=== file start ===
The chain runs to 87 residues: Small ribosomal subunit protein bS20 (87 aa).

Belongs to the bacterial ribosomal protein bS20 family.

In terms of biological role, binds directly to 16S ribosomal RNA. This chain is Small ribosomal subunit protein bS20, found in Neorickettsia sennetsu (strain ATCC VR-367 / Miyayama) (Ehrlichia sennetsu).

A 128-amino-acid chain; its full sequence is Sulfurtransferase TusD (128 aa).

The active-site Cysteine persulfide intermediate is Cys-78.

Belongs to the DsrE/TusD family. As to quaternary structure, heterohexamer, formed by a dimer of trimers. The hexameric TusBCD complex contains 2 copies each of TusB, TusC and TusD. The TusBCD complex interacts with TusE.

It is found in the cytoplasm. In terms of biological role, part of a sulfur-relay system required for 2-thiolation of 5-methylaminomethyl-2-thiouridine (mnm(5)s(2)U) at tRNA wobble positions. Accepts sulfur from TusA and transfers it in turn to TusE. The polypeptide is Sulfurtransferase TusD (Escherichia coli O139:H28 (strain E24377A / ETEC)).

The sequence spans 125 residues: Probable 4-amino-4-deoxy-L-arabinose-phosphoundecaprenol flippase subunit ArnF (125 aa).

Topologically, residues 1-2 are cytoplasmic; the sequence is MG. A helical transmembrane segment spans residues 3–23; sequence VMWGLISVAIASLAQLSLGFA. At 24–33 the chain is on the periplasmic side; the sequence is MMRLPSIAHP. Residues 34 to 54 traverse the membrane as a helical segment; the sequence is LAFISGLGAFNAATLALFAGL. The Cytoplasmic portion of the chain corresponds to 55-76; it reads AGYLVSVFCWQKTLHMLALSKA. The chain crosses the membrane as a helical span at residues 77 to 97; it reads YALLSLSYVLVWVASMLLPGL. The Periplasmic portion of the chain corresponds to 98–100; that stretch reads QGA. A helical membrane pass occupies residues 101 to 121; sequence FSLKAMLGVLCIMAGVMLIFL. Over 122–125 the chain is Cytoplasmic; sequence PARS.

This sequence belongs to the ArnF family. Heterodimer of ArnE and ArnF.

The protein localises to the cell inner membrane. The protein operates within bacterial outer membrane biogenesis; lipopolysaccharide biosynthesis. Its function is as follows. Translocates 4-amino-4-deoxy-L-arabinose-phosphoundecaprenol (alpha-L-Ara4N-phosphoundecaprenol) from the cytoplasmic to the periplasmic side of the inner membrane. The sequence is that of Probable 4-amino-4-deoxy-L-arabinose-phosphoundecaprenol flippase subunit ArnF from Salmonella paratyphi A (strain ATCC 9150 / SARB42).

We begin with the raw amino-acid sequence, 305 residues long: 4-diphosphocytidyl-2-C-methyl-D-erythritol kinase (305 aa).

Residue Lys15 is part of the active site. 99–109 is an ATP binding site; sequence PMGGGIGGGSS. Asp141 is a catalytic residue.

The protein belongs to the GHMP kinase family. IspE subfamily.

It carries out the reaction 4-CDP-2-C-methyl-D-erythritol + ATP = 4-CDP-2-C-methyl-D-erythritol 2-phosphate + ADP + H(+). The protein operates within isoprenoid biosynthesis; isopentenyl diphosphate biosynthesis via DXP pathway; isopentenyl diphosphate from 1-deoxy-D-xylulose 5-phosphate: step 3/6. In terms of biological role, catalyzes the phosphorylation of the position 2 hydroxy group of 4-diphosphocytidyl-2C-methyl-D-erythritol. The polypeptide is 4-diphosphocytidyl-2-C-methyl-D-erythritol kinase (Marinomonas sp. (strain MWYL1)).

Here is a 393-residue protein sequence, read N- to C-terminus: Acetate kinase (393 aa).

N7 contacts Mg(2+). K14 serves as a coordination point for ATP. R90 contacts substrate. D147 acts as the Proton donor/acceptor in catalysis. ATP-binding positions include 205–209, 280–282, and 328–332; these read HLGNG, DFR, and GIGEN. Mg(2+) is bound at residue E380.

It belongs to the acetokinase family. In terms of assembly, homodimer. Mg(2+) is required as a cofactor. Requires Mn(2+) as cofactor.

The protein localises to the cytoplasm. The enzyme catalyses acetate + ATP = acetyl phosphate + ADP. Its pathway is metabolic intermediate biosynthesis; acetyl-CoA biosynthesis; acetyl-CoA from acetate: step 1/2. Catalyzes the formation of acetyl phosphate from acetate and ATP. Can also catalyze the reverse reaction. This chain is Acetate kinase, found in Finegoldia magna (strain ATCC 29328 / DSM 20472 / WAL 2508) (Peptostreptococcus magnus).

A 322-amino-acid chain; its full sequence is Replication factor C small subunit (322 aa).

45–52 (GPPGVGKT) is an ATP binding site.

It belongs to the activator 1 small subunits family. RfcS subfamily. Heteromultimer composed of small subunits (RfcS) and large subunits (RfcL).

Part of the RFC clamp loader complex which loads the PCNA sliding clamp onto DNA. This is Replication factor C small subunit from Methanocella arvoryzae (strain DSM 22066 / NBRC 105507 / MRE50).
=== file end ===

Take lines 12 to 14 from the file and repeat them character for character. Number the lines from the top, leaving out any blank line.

We begin with the raw amino-acid sequence, 305 residues long: 4-diphosphocytidyl-2-C-methyl-D-erythritol kinase (305 aa).

Residue Lys15 is part of the active site. 99–109 is an ATP binding site; sequence PMGGGIGGGSS. Asp141 is a catalytic residue.

The protein belongs to the GHMP kinase family. IspE subfamily.